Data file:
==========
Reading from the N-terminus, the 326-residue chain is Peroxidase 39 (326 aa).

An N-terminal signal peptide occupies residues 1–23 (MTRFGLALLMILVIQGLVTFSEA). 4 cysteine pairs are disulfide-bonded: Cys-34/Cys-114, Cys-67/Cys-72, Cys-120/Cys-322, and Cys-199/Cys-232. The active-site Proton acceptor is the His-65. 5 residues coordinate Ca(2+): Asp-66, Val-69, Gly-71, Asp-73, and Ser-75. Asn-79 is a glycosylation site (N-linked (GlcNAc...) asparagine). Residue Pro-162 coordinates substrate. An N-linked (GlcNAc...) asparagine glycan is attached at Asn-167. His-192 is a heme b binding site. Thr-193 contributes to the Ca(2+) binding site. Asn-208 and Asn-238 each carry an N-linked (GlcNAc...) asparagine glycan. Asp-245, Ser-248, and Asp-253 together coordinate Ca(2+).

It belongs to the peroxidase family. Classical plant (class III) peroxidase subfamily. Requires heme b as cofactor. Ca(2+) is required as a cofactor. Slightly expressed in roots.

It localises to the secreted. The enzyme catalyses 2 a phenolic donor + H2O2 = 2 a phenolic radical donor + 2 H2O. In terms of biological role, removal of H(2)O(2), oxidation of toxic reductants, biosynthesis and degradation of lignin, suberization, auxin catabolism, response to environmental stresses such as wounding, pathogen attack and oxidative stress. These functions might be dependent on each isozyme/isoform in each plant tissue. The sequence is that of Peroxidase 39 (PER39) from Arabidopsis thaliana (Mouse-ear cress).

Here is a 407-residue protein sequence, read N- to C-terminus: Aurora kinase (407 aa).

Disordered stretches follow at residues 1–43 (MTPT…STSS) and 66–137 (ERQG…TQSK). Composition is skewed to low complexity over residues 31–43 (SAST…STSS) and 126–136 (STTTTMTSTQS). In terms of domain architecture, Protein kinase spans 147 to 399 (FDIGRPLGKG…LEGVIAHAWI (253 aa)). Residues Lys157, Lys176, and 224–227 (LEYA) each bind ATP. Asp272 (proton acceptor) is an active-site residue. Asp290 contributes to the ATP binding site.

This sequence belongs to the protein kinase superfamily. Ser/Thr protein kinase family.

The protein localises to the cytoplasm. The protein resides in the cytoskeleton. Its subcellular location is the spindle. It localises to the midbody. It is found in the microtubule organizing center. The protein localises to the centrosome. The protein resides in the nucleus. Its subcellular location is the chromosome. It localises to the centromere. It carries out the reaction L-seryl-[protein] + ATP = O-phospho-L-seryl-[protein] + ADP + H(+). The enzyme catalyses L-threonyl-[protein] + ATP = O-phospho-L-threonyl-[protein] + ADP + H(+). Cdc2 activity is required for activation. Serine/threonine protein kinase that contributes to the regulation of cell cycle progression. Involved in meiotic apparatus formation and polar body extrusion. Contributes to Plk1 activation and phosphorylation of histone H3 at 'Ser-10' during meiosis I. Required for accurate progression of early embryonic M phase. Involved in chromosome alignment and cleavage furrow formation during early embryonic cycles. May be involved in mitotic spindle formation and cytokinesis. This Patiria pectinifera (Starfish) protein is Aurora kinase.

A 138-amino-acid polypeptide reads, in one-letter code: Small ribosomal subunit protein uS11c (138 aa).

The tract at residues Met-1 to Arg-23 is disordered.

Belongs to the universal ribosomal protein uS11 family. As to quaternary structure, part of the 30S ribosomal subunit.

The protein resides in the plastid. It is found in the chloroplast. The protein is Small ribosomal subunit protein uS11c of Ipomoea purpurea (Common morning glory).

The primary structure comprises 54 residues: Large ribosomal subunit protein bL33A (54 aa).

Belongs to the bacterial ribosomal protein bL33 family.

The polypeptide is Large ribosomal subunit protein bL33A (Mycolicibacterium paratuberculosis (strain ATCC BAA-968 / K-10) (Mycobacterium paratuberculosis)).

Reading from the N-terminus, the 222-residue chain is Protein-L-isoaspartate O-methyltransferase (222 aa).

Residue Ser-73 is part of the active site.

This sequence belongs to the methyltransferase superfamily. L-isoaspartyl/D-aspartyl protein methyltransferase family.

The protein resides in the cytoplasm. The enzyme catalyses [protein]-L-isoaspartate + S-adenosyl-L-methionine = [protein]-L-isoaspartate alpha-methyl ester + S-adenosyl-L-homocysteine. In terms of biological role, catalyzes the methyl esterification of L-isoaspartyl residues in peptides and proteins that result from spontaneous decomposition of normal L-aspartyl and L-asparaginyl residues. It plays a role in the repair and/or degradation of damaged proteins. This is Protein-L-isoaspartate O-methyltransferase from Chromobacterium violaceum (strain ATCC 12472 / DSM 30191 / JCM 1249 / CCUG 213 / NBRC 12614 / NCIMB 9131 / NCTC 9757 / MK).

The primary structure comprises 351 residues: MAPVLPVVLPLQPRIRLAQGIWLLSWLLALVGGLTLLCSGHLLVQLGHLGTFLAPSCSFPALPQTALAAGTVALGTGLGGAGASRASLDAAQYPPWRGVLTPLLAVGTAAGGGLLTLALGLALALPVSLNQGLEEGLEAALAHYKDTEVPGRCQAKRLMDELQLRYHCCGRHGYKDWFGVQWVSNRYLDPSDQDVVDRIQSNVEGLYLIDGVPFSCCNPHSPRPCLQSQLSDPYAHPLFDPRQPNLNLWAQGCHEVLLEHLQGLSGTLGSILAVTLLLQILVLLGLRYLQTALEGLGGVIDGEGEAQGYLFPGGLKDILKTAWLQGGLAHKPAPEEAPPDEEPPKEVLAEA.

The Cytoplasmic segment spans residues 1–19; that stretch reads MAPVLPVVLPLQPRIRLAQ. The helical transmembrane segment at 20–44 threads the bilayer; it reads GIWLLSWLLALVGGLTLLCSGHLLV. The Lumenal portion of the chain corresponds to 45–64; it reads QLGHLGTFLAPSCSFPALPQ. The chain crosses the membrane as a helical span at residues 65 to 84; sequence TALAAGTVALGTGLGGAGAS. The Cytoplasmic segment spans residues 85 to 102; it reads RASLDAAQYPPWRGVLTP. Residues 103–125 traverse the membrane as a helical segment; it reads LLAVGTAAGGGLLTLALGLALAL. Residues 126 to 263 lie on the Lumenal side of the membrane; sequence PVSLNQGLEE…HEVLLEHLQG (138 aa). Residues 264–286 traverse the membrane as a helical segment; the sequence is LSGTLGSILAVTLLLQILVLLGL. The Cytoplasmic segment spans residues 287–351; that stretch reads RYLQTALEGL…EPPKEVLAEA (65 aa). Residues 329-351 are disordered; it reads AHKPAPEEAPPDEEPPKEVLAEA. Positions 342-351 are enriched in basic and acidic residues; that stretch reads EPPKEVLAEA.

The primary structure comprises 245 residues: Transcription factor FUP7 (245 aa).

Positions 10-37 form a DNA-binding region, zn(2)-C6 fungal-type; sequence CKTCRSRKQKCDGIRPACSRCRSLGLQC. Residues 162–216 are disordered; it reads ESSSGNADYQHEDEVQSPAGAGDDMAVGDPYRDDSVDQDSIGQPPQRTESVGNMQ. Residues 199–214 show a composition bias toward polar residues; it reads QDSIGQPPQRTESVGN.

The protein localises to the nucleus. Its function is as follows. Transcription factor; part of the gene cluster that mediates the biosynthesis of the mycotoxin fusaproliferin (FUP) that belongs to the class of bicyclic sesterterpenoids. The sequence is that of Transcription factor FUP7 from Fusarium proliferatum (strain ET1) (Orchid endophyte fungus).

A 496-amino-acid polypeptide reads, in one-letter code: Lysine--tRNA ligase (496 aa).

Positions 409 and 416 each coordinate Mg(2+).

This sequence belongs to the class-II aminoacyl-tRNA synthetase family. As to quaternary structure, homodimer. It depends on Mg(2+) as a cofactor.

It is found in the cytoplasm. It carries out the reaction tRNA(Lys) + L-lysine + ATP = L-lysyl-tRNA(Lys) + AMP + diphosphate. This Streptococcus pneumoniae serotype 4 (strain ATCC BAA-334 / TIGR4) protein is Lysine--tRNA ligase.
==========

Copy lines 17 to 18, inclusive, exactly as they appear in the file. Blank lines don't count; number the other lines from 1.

Residue Ser-73 is part of the active site.

This sequence belongs to the methyltransferase superfamily. L-isoaspartyl/D-aspartyl protein methyltransferase family.